The Saskatoons (Amelanchier alnifolia “Thiessen”) ripened early this year and I was too late netting them against the birds….a young fieldfare (gråtrost) was eating the berries yesterday morning, photographed from where I was breakfasting…blue tits (blåmeis) were also joining in the party…
My first (of many) loads of apples drying over the wood stove!
I’m 100% self-sufficient in fruit and never buy bananas, oranges etc. and don’t use a freezer. When the apples are properly dried, they can be stored for several years (so if there’s a bad apple year next year I also have fruit next year…it’s a good year this year so I dry as much as possible). When fresh fruit isn’t available (typically from February to June), I use only dried fruit. Dried apples are fantastic to eat as they are and are popular with guests as snacks and also a perfect present for family and friends. I eat a home made muesli for breakfast every morning – large organic oat flakes that I buy in large sacks and I mix with various nuts. I soak a mix of dried fruit (apple, cherry, bilberry, plums, saskatoons etc.) and use them on the muesli.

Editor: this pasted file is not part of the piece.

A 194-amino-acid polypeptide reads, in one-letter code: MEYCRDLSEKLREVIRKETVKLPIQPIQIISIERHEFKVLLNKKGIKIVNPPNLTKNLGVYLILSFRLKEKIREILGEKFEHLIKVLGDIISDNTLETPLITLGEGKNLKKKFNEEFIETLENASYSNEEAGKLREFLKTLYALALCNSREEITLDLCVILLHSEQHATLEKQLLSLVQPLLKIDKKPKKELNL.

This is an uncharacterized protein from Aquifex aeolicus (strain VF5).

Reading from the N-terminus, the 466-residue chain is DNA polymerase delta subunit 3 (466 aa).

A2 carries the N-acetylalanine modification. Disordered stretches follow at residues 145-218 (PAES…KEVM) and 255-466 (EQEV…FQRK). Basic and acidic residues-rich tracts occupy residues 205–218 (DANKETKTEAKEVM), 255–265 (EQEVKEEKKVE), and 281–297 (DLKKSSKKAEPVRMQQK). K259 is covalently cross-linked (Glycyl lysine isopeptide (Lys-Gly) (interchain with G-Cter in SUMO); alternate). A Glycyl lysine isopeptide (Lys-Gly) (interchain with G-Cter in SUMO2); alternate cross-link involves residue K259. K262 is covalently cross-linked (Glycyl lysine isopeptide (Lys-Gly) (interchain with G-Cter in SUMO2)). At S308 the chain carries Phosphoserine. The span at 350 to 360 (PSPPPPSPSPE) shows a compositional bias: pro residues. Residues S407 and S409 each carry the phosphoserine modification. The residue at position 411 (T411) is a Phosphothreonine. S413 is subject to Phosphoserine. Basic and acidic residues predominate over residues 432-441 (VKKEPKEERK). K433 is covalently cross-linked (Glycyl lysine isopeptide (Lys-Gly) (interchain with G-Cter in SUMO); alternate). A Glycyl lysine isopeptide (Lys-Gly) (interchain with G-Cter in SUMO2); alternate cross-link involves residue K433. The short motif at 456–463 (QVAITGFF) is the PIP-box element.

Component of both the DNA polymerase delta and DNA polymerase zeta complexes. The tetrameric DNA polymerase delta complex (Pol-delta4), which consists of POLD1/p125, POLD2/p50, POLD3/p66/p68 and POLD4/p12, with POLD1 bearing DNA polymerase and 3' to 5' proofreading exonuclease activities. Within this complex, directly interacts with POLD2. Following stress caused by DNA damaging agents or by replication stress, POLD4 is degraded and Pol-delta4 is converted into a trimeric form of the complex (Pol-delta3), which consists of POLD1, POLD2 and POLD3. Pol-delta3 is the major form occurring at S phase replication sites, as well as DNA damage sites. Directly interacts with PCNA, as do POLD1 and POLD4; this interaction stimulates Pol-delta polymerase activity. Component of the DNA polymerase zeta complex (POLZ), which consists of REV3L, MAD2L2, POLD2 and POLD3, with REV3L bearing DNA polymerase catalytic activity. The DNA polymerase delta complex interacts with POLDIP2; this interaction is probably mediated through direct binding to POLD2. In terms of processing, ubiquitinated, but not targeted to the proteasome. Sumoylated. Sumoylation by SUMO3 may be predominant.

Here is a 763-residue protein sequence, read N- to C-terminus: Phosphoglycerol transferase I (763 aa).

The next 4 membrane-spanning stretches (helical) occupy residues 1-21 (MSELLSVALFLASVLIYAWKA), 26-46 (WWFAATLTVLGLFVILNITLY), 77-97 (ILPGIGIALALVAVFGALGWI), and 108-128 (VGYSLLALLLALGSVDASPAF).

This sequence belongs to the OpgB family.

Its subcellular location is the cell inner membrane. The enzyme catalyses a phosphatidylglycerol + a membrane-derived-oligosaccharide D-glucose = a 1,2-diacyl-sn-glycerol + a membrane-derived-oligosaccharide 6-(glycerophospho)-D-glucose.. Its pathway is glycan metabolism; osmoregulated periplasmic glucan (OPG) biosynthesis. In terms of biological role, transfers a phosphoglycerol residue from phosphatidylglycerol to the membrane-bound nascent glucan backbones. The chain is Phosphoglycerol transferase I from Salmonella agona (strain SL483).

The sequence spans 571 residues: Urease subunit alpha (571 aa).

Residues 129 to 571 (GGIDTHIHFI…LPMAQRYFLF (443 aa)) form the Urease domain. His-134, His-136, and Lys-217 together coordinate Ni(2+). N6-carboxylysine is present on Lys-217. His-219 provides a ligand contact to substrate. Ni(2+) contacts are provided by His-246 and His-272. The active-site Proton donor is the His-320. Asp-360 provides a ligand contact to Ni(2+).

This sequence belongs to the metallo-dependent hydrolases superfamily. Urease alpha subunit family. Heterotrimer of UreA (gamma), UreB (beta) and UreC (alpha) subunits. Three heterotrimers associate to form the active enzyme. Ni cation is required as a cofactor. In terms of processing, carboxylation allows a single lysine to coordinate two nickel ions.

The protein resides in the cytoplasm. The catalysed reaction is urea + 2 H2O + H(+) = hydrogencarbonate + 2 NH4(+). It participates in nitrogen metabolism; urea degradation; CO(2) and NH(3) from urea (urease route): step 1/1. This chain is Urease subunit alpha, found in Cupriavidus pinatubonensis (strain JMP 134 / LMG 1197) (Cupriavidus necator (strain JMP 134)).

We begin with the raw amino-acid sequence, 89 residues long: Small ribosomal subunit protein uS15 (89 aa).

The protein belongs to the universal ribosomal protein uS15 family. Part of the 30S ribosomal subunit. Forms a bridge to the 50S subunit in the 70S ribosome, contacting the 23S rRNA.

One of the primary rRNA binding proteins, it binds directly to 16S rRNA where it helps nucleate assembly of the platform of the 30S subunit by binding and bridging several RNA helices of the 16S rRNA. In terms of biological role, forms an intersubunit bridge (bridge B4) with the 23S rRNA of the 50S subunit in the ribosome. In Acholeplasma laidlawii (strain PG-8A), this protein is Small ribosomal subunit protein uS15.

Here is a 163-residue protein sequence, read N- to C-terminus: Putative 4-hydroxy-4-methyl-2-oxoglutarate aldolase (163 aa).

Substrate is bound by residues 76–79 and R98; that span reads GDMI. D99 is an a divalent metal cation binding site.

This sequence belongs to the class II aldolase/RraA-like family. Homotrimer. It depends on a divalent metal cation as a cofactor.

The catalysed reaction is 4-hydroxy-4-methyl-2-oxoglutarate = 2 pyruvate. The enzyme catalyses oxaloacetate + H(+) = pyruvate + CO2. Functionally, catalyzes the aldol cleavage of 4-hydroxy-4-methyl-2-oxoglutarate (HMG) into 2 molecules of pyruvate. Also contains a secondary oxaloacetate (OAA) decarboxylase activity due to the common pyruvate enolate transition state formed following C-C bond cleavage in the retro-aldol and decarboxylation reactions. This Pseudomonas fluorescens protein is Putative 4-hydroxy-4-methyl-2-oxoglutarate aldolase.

There’s been an almost complete failure of apples and plums this year (this has never happened before in my 35 years here). I can’t possibly start buying fruit after many years totally self-sufficient in my own fruit :), so I’m drying some berries I don’t normally use dried for the winter, cutting them up as these are slow driers. I believe, but aren’t totally sure, that these are Worcesterberries (they are thorny bushes, otherwise I would have said that they are Jostaberries). I’m also drying a few late saskatoons (Amelanchier spp. – these I normally dry). Luckily I also still have quite a few dried apples from last year’s bumber crop.
Perennial vegetables, Edimentals (plants that are edible and ornamental) and other goings on in The Edible Garden